Saturday, March 12, 2005

Society and the Individual


A friend and I were recently discussing the often fascinating behavior of societies of insects. This is a topic covered at length in the book Godel, Escher Bach, as I'm sure many of you know.
One big question is what "motivates" the individuals in an ant society to behave the way they do; how do they know that what they're doing is going to add up to something big and complex, and positive for the society?
Of course, the real reason to look at the social behavior of insects is to understand our own biological minds and social behaviors. So my simple hypothesis is that, there is no strict distinction between what an individual wants and what his or her society wants.
I'll briefly use this lens to look at a few things.
If you ask, "why are there so few women in computer science", then someone might be inclined to say that women aren't interested in computers. But as that link points out, that statement sorta begs the question. Why is it that society "wants" women to be disinterested in computers, how can we change that, and how can we strengthen individual womens' attitudes so that they over-ride the "wants" of society?
Here is an interesting article about a study about test-taking for African-Americans. Selected quotes:
"...Ours is an individualistic culture; forward movement is seen to come from within. Against this cultural faith one needs evidence to argue that something as "sociological" as stereotype threat can repress something as "individualistic" as intelligence...
...for black students, difficulty with the test makes the negative stereotype relevant as an interpretation of their performance, and of them. They know that they are especially likely to be seen as having limited ability...
When the difficult verbal test was presented as a test of ability, black students performed dramatically less well than white students, even though we had statistically matched the two groups in ability level. Something other than ability was involved; we believed it was stereotype threat....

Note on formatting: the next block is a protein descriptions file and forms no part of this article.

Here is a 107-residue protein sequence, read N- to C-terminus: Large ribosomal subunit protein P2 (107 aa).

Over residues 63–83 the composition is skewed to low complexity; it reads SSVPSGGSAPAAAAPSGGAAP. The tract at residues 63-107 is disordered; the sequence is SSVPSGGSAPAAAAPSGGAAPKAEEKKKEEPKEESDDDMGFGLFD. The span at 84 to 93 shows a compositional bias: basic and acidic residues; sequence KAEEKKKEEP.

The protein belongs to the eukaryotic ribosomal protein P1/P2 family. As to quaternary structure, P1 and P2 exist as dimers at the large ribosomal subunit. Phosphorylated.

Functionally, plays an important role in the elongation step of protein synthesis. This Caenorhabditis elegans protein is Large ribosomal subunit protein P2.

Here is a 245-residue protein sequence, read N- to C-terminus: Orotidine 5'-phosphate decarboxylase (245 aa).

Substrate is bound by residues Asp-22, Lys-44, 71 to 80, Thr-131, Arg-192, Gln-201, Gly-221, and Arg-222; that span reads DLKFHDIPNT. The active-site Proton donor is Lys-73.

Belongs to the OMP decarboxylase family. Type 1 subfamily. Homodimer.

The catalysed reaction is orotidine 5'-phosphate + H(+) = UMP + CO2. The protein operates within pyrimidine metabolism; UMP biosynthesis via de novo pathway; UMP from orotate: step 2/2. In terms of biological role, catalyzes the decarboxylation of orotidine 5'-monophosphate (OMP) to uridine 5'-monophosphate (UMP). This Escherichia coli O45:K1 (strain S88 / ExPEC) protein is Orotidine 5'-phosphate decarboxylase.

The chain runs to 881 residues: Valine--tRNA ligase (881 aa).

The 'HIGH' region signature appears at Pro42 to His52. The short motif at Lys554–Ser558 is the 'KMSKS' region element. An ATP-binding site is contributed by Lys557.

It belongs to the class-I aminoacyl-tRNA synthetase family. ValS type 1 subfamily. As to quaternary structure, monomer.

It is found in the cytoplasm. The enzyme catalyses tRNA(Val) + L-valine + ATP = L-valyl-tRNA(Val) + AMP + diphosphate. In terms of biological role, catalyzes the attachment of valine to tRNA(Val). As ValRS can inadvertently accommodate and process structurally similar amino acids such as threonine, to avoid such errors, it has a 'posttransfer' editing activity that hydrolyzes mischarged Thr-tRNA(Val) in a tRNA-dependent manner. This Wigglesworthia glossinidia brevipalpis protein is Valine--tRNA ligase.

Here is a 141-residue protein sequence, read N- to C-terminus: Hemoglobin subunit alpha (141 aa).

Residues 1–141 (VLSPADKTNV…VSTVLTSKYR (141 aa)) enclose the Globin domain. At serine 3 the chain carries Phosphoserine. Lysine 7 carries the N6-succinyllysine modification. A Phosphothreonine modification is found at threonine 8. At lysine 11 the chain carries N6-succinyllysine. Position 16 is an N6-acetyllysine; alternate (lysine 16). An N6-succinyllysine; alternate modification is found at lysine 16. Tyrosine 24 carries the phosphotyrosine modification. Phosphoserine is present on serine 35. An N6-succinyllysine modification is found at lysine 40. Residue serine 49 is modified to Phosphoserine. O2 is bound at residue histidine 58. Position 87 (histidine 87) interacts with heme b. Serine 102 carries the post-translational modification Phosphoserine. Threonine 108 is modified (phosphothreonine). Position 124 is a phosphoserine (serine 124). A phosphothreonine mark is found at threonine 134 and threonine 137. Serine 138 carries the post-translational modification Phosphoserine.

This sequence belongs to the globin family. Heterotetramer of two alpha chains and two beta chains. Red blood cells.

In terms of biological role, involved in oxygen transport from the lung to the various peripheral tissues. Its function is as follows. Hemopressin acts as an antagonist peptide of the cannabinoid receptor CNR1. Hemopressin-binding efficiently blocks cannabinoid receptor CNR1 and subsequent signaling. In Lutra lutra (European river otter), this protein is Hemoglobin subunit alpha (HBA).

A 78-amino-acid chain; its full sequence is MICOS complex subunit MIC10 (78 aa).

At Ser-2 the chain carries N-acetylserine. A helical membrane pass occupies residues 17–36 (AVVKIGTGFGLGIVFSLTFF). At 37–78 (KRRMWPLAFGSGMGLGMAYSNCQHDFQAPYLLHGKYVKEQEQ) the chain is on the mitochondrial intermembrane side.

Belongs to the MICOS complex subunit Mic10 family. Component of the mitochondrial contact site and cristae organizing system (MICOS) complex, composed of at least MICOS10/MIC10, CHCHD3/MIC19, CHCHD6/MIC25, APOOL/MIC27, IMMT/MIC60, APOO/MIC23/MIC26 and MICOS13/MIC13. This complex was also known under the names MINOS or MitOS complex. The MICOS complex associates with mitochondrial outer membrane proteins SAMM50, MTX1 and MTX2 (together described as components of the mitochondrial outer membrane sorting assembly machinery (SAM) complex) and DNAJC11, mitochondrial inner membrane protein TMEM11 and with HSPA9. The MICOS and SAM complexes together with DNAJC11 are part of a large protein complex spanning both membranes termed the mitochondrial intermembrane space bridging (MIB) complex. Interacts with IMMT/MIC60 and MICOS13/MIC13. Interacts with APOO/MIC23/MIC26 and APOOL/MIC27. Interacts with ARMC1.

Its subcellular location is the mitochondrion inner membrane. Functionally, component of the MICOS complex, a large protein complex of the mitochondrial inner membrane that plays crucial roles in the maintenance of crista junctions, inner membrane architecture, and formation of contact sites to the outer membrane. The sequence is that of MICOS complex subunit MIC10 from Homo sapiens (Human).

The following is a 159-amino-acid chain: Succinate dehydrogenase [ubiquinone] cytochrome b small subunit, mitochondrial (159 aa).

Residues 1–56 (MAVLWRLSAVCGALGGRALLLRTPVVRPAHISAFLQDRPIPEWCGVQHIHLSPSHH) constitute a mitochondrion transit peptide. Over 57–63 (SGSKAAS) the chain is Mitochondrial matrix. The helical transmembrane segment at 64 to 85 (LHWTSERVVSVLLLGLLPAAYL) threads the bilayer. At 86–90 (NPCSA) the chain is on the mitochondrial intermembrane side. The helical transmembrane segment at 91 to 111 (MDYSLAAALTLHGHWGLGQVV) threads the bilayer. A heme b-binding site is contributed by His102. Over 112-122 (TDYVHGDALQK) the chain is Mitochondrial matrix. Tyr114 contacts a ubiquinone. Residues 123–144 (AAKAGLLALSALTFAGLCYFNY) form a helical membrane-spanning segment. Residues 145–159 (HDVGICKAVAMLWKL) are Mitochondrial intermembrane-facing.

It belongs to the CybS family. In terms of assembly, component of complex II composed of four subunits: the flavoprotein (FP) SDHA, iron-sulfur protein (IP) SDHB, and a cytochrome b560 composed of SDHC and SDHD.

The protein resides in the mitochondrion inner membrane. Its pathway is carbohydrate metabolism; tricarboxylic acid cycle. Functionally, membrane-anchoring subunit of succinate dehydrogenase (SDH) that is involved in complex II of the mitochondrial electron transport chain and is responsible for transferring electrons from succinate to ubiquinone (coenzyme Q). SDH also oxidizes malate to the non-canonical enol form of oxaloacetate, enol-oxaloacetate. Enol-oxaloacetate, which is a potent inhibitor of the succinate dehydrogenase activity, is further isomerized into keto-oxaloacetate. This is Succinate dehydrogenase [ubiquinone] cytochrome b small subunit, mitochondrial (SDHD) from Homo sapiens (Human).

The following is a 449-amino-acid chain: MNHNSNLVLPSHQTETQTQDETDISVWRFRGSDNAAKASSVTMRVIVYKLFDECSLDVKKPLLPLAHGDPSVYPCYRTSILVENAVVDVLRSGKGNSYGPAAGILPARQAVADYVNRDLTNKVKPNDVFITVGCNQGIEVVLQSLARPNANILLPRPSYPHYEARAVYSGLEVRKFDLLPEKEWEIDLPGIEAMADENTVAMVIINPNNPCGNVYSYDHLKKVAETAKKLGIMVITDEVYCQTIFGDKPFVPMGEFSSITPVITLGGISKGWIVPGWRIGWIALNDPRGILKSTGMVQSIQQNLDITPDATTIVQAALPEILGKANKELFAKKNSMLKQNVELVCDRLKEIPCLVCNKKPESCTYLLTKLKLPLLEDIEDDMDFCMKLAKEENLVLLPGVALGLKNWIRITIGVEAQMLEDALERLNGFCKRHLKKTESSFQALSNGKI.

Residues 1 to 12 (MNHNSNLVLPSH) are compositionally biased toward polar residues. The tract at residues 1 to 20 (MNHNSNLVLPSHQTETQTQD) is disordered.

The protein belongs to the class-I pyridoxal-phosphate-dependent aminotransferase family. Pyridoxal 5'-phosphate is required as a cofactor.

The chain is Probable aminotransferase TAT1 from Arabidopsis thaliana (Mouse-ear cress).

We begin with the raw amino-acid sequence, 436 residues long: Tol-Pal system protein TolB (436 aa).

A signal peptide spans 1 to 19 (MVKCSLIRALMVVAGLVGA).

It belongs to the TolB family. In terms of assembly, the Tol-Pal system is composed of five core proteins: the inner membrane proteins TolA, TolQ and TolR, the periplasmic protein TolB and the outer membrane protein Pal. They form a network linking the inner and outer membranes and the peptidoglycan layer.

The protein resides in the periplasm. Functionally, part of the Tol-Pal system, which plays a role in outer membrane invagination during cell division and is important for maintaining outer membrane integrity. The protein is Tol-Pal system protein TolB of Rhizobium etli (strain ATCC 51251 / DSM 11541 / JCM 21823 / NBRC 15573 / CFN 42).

We presented the same test as a laboratory task that was used to study how certain problems are generally solved. We stressed that the task did not measure a person's level of intellectual ability. A simple instruction, yes, but it profoundly changed the meaning of the situation. In one stroke "spotlight anxiety," as the psychologist William Cross once called it, was turned off--and the black students' performance on the test rose to match that of equally qualified whites..."
So basically, when the African-American students felt that they were expected to perform poorly because of their race, they did indeed perform poorly.
But how does this idea affect the privileged members of society? Well, why do people constantly sacrifice happiness in their personal lives for success and power? The concept of prestige is tightly coupled with "what society wants of us." Part of them, as individuals actually wants to be happy, the part that wants what society "wants" pushes them away from happiness toward their idea of society's idea of prestige.
Even in the famously individualistic United States, we can't truly separate what society wants of us from what we want for ourselves.  

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